Published On: Mon, Jun 2nd, 2014

As labor costs rise rapidly in China, American manufacturers are looking South to Mexico

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With labor costs rising rapidly in China, American manufacturers of all sizes are looking south to Mexico with what economists describe as an eagerness not seen since the early years of the North American Free Trade Agreement in the 1990s. From border cities like Tijuana to the central plains where new factories are filling farmland, Mexican workers are increasingly in demand.

American trade with Mexico has grown by nearly 30 percent since 2010, to $507 billion annually, and foreign direct investment in Mexico last year hit a record $35 billion. Over the past few years, manufactured goods from Mexico have claimed a larger share of the American import market, reaching a high of about 14 percent, according to the International Monetary Fund, while China’s share has declined.

“When you have the wages in China doubling every few years, it changes the whole calculus,” said Christopher Wilson, an economics scholar at the Mexico Institute of the Woodrow Wilson International Center for Scholars in Washington. “Mexico has become the most competitive place to manufacture goods for the North American market, for sure, and it’s also become the most cost-competitive place to manufacture some goods for all over the world.”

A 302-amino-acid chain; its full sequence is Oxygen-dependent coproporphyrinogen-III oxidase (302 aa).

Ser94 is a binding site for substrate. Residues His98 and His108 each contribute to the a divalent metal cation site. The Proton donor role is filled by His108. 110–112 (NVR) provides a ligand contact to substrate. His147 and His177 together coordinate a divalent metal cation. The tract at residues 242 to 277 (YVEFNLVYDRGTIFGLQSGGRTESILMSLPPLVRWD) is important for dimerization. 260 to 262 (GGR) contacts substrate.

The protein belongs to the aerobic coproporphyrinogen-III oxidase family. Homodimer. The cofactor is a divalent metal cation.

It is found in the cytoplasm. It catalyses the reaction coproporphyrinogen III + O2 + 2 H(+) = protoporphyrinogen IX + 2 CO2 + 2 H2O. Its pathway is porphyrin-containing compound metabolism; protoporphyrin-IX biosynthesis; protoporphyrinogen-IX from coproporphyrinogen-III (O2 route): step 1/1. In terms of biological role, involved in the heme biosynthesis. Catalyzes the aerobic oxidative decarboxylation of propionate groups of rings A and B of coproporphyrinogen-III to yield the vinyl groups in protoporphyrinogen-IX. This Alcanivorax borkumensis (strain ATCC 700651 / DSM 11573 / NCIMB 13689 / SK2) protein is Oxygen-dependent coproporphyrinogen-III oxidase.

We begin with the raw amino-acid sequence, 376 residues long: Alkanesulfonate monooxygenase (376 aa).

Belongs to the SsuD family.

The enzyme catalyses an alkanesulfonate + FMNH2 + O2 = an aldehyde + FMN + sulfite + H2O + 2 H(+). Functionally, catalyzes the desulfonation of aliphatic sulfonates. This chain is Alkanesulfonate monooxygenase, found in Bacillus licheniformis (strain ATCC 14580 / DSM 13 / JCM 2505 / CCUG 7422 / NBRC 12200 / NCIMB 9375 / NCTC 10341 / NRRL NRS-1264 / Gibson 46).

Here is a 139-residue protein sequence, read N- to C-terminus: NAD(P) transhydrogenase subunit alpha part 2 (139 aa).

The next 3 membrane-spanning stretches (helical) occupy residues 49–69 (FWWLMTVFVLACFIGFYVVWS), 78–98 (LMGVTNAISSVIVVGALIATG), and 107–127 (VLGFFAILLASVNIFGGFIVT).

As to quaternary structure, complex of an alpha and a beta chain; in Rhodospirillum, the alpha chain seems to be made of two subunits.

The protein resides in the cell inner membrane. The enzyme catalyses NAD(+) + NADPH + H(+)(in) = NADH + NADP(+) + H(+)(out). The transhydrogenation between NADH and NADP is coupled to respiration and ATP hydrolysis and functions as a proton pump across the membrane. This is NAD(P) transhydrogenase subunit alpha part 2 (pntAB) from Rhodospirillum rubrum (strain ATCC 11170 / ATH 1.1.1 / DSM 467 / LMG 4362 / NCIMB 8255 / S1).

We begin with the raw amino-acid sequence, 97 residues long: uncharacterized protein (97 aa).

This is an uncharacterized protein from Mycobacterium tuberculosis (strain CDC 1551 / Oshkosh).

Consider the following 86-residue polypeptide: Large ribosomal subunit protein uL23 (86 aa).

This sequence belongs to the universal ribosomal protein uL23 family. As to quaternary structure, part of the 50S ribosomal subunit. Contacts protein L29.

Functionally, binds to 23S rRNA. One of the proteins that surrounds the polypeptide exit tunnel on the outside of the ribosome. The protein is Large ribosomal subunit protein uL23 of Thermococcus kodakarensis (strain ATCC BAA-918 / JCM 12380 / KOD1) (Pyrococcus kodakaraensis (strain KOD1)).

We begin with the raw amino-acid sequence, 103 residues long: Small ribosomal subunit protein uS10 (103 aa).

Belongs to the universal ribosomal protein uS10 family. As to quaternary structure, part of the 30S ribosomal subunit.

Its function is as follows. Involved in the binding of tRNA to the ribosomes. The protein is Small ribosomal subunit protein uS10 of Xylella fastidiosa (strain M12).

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Many American companies are expanding in Mexico — including well-known brands like Caterpillar, Chrysler, Stanley Black & Decker and Callaway Golf — adding billions of dollars in investment and helping to drive the economic integration that President Obama and President Enrique Peña Nieto have both described as vital to growth.

As that happens, some companies are cutting back in China and heading to Mexico to manufacture an array of products, like headsets (Plantronics); hula hoops (Hoopnotica); toilet brushes (Casabella); grills and outdoor furniture (Meco Corporation); medical supplies (DJO Global); and industrial cabinets (Viasystems Group).

And while in some cases a move to Mexico is tied to job cuts in the United States, economists say that the American economy benefits more from outsourcing manufacturing to Mexico than to China because neighbors tend to share more of the production. Roughly 40 percent of the parts found in Mexican imports originally came from the United States, compared with only 4 percent for Chinese imports, according to the National Bureau of Economic Research, a private research group.

 

Such comparisons appear to have blunted some of the scorn that greeted American companies moving production to Mexico in the 1990s. And yet, for the economic relationship to reach its full potential, experts, officials and executives say, the United States needs to make trade efficiency as important as border security. Long waits at the border continue to frustrate many companies. At the same time, Mexico needs to overcome longstanding problems like education, organized crime and corruption.

Source: http://www.nytimes.com/

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